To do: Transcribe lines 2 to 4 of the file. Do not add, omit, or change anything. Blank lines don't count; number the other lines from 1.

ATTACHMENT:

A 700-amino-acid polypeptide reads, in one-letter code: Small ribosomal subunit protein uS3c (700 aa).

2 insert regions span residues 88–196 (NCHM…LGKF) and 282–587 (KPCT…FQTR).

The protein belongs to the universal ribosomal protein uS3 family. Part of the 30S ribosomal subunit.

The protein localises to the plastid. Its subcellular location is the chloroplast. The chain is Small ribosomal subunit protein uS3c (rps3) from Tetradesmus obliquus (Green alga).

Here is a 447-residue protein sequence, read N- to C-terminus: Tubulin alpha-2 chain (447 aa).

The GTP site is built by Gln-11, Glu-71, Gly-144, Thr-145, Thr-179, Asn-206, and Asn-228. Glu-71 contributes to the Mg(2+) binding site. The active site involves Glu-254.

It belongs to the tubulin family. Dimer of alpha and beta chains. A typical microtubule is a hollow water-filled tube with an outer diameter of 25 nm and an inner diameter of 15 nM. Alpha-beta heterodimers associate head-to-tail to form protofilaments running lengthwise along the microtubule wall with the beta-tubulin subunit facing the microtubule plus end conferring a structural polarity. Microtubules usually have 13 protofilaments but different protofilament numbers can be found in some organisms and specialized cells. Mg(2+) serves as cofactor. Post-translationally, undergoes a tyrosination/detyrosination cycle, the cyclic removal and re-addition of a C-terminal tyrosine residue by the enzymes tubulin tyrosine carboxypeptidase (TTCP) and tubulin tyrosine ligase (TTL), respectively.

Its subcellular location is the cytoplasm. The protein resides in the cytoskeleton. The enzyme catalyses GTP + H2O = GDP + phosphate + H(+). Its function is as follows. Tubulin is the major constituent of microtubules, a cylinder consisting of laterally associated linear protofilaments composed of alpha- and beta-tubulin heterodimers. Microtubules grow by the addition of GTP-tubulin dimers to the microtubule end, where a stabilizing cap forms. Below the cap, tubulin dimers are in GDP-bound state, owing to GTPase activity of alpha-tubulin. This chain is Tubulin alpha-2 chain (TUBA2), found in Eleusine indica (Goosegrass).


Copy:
2 insert regions span residues 88–196 (NCHM…LGKF) and 282–587 (KPCT…FQTR).

The protein belongs to the universal ribosomal protein uS3 family. Part of the 30S ribosomal subunit.

The protein localises to the plastid. Its subcellular location is the chloroplast. The chain is Small ribosomal subunit protein uS3c (rps3) from Tetradesmus obliquus (Green alga).